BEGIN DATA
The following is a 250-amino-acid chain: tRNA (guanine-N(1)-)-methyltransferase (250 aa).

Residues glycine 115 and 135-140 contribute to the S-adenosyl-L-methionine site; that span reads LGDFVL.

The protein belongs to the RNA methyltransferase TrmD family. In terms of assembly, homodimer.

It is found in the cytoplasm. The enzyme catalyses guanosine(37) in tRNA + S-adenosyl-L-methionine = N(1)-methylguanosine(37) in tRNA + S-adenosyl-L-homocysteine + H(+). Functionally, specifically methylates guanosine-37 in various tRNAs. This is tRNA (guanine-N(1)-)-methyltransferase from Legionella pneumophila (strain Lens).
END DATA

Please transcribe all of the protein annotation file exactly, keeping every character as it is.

The following is a 250-amino-acid chain: tRNA (guanine-N(1)-)-methyltransferase (250 aa).

Residues glycine 115 and 135-140 contribute to the S-adenosyl-L-methionine site; that span reads LGDFVL.

The protein belongs to the RNA methyltransferase TrmD family. In terms of assembly, homodimer.

It is found in the cytoplasm. The enzyme catalyses guanosine(37) in tRNA + S-adenosyl-L-methionine = N(1)-methylguanosine(37) in tRNA + S-adenosyl-L-homocysteine + H(+). Functionally, specifically methylates guanosine-37 in various tRNAs. This is tRNA (guanine-N(1)-)-methyltransferase from Legionella pneumophila (strain Lens).